This British comedy-drama is surprising, witty and captivating.
The sparks and barbs fly fast and furiously in writer-director Sally Potter's new film, "The Party." When seven friends gather to celebrate the hostess' prestigious political appointment, things get nasty.
In the opening scene Kristin Scott Thomas' character, Janet, is visibly distraught, pointing a gun at an unseen person who has just entered her London townhouse. Immediately, the film flashes back to how this has come to be. Janet is preparing canapes in the kitchen as her guests are arriving. She's also flirting on the phone with a secret lover as her husband, Bill (Timothy Spall), is getting quite smashed in the living room. He's mustering up the courage to drop some significant bombshells.
Janet's best friend, April (Patricia Clarkson), is first to arrive with her beau in tow, Gottfried (Bruno Ganz). He's a spiritual healer and life coach. She finds him reprehensible. He absolutely adores her. When handsome financier, Tom (Cillian Murphy), arrives, April refers to him as "wanker banker" while he rushes to the loo for a snort of coke. His wife is conspicuously not with him, raising curiosity amongst the other guests. Martha (Cherry Jones) and Jinny (Emily Mortimer), a lesbian couple expecting triplets, are the last to arrive.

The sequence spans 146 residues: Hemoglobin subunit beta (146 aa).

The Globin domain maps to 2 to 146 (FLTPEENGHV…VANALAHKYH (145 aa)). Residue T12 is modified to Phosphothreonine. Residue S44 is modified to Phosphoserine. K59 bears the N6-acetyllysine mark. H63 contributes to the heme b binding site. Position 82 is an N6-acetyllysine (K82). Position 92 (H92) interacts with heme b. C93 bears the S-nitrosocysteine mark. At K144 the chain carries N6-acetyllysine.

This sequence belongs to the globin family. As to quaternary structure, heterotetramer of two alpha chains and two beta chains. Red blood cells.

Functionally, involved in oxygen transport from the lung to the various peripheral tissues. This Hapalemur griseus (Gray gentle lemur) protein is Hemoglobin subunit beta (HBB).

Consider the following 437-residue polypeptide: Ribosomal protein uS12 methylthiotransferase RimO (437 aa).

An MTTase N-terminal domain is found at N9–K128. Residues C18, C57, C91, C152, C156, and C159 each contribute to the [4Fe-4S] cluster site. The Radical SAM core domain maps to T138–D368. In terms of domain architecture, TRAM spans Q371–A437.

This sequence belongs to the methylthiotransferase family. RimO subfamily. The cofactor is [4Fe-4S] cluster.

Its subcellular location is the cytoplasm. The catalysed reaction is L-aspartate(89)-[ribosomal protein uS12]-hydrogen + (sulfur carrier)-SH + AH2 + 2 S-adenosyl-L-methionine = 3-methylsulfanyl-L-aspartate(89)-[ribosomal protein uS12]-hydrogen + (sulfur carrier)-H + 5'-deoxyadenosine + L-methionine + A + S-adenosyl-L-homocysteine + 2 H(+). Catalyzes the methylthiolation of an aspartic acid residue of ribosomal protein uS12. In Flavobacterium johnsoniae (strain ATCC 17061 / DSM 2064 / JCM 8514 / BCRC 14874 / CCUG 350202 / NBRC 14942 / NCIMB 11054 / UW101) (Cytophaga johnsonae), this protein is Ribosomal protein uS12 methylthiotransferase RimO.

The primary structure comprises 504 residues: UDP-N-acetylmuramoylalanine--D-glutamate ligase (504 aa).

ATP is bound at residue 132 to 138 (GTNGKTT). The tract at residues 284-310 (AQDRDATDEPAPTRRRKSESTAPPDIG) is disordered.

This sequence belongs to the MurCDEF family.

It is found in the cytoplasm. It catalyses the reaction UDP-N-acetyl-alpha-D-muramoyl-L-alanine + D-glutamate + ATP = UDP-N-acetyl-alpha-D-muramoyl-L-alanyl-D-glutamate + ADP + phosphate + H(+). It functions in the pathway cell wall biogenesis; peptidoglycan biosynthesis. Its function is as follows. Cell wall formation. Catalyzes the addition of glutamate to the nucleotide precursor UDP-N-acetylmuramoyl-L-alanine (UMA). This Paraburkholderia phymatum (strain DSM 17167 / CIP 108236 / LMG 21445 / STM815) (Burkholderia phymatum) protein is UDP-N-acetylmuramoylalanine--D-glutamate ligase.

Seems that all of them are harboring dark secrets which, when systematically revealed, are totally unexpected. Uncontrollable gasping and giggling are provoked at every turn as proper British decorum degenerates into a vicious battlefield in a war of words.
Ms. Potter's script is as witty as it gets. Political ideology and philosophical musings are shot out at the audience at machine gun pace. One-liners are clever and abundant but not overly so. The film is a trim 71 minutes, never wearing thin on its viewers. She shoots in black and white, emphasizing that the goings-on are anything but ... decisions that make this one delicious film to devour.
The acting and casting is nothing short of impeccable. Mr. Spall overdoes his character's moroseness, but surprisingly, it works. Clarkson is at her best cracking wise and Kristin Scott Thomas unravels with such precision, it's captivating to watch.
The opening shot is also the closing shot in "The Party." It's a shocking revelation that you never saw coming and will leave you reeling.